Before the age of reason and science, magic ruled the world. Now, it’s coming back and if most of humanity gets wiped out in the process....well, sometimes you have to break a few eggs.
THE SEVENTH AGE: DAWN has already been successfully funded through Inkshares (though you can still pre-order), hitting the stands this November. It also received a great mention from Publishers Weekly yesterday.
Who is Rick Heinz and what's THE SEVENTH AGE: DAWN all about?
Rick Heinz is just some bloke with an overactive imagination who sleeps a lot despite drinking copious amounts of coffee. By day, I’m a electrician who crawls around in the bowels of Chicago, but by night: I’m a hardcore storyteller and gamer. Constantly with my nose in some book or running an event.
The Seventh Age is my first novel. Set in the modern age, it follows a global conspiracy as heretics work in the shadows to tear down the barrier that keeps humanity ignorant of demons, forgotten myths, and magic.
Inspired by works such as Neverwhere and American Gods. This tale explores the ramifications of ancient creatures waging war in the shadows - and specifically, what happens when that war spreads into public view.
A world of moral grey areas, ancient myths, and Illuminati-style conspiracy with powerful beings who blithely step into the most mundane circumstances of everyday life. Where your favorite street-taco vendor could at any moment have his sales interrupted by a scuttling imp, and where being a multi-century-old warlock with a grand agenda doesn’t help you file building permits.
Where did you get this idea, and what made it worth developing for you?
Ever crawl through hidden railways under Chicago? Since I work in construction I’ve come to learn that all cities have - hidden just out of sight - an amazing labyrinth of architecture that has a story. For a decade I’ve been crafting the setting of The Seventh Age by studying secret societies and urban legends. The more time I spent wandering around near-empty buildings at 4 A.M. the more inspired I got.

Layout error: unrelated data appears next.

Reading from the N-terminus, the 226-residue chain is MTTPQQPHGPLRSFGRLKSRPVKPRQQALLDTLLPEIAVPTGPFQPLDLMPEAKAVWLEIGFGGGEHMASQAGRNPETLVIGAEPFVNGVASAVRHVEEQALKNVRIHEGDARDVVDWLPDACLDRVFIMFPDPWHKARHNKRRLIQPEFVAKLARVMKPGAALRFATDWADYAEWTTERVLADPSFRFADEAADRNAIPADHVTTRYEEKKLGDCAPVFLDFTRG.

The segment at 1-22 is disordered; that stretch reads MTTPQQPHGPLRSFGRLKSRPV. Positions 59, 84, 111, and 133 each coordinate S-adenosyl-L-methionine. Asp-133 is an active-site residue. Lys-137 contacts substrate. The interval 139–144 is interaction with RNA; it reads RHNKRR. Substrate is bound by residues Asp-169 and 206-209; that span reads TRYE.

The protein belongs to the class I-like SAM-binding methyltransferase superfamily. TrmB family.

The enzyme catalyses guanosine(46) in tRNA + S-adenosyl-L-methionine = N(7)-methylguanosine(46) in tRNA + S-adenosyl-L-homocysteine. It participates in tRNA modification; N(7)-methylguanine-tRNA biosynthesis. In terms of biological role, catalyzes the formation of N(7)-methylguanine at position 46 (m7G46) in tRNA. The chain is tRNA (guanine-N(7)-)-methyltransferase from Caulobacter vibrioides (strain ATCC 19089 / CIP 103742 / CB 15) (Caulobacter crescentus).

So… it’s 9 A.M. and I’m trying to avoid the giant flaming ball of death that sits in our sky by hiding within my air-conditioned sanctuary. My wife sends me a text message telling me I should enter this contest with The Nerdist that’s hosted on Inkshares. She found out about it by listening to the podcast. So, I entered. Out of 300+ entries I ended up in the top 5 after a grueling contest. Since that time the platform has grown on me, but my entry into picking Inkshares was really random.
What books have captured your attention lately?
I’ve got two actually. One is Scorch: A graphic novel by Ashley Witter. It’s about a demon living an immortal life as a young teen in suburban America. To keep this, she’s gotta cough up 10,000 souls as payment. Plus interest. It comes to print in July and I backed the kickstarter for it.
The other is Scott Kenemore’s zombie collection. I mean collection as well. I just found out about all these things: The code of the Zombie Pirate, Zombies vs Nazis, the Zen of Zombie (Even) better living through the undead. So on and so forth.
Who are your greatest influences?
In the writing world, Chuck Wendig, Neil Gaiman, and Robert Jordan. Writers who have influenced many, for we all stand on the shoulders of giants. In life however, there are countless historical figures that I draw inspiration from. I’m extremely politically active and particular time periods in history like the Chicago riots or the Pullman Strike are things I draw a lot from. For the past decade, I’ve been engrossed into biographies of Nikola Tesla vs Thomas Edison.
What's next for you as a writer?
Seventh Age: Dystopia the sequel is what’s next. I’ll be sticking with Inkshares as a platform. They have a lot of fantastic ideas and a great direction planned ahead. All I need to do is tackle a few taco-vendors, stock up on some crappy coffee, and then chain myself to a desk next month to start writing.
Which probably won’t happen because The Seventh Age: Dawn comes out on November 1st and I’m going to end up pacing in circles as reviews come in. But after that for sure. Start the next book. Always. Keep. Writing.